rate of pay for summer painters. The Teamsters have again, this school year, requested that the rate of pay for summer painters be increased from $7.94 per hour to $10.06 per hour [the 200708 minimum hourly rate of pay for classified employees as established by the NCDPI]. Given that GCS has not had difficulty filling the positions at the $7.94 per hour rate of pay and summer painter positions are considered to be temporary/seasonal workers by the NCDPI, GCS has not been nor is it currently required to set the hourly rate of pay for these positions at or above the NCDPI minimum hourly pay rate established for classified employees. It is noteworthy to add that while these positions are considered temporary positions, often times they are filled by regular 10month GCS employees. We are recommending that the rate of pay for summer painters be increased by $1 per hour from $7.94 per hour to $8.94 per hour effective with the 2008-09 school year. We have included $38,754 in the proposed 2008-09 budget to cover the cost of implementing such a change. Source: New local dollars needed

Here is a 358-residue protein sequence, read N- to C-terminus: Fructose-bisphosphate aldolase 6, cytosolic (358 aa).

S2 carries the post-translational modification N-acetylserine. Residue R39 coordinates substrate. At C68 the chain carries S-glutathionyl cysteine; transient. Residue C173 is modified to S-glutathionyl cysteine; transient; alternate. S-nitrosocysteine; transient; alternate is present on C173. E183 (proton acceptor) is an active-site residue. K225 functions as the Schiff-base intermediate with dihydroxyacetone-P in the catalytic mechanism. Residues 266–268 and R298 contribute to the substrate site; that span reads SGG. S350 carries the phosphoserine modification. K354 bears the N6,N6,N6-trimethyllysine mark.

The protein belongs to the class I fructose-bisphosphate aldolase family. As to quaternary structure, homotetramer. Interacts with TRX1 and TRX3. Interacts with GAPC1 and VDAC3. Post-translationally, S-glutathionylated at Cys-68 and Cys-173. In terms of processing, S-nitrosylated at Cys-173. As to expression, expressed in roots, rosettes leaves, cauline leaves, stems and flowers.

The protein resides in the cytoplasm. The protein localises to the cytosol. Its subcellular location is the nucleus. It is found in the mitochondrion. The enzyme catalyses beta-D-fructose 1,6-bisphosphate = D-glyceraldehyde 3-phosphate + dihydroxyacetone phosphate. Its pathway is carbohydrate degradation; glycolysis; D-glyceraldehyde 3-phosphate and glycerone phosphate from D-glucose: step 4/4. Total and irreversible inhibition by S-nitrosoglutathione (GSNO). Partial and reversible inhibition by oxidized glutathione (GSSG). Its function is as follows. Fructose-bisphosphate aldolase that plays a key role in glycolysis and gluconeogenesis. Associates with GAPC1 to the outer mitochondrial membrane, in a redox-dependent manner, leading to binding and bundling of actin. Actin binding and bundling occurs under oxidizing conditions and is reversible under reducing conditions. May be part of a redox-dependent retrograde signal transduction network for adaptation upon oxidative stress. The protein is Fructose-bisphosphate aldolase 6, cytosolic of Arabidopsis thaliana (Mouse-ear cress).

CONTEXT Based on FY08 fund balance projections completed to date, we will essentially be in a break even position at year-end with respect to our energy budget -- even though we experienced unusually mild weather conditions throughout the year. Soaring fuel prices have impacted energy costs in FY08 and we anticipate this trend will continue in FY09. Utility companies have projected increases for FY09 as listed below: • Duke Energy projects a 6% increase effective in September of 2008. • Piedmont Natural Gas projects a 10% increase to be in effect January of 2009. • GCS purchases fuel oil on the state contract through a local supplier – Berico Fuels. We are currently paying $3.4827 per gallon. Berico recommends a 25% increase for the FY09 heating season for new and existing facilities. • GCS is currently paying $1.8102 for propane gas. The supplier, Ferrell, recommends a 25% increase for FY09. • All of the increases were estimated based on a “normal weather season” (our current season was once again milder than expected). • GCS maintenance staff have contacted other school districts in the state and reported that most of those districts are budgeting a 10% increase in their energy budgets for FY09. STRATEGIES We intend to provide climate control in a cost efficient way. GCS hopes to realize savings in energy costs by upgrading mechanical systems (the May 2008 bond referendum includes over $7.7M for system-wide improvements to heating and air conditioning systems throughout the district) and lighting systems and by educating building occupants regarding energy consumption/management. GCS promotes energy efficiency and environmentally sound designs for new schools. The district received a Sustainable Energy Leadership Award for making an outstanding contribution in helping North Carolina achieve its energy efficiency, renewable energy and sustainability goals. GCS is the only school district in North Carolina to receive this award. GCS has developed its own set of detailed green design specifications, known as the G3Guilford Green Guide. Two of its newest schools, Northern Guilford Middle and Reedy Fork Elementary, have received the Energy Star rating from the U.S. Environmental Protection Agency for estimated energy performance. Last summer, Northern Middle School was featured as an EPA Energy Star Case Study in an American Institute of Architects’ Committee on the Environment publication. The awards are selected based on the combination of the entities’ sphere of influence, impact on the community and their results. Based on the design of Northern Guilford Middle, Innovation Design, a Raleigh-based architectural firm, was awarded the Beyond Green 2007 High Performance Building Award from the Sustainable Building Industry Council. The firm won the national, juried award for designing the school using energy- and water-efficient elements. Inclusive of all the sustainable features, the building was constructed for $148 per square foot. The average middle school constructed in North Carolina during the same time period without these sustainable features cost approximately $154 per square foot.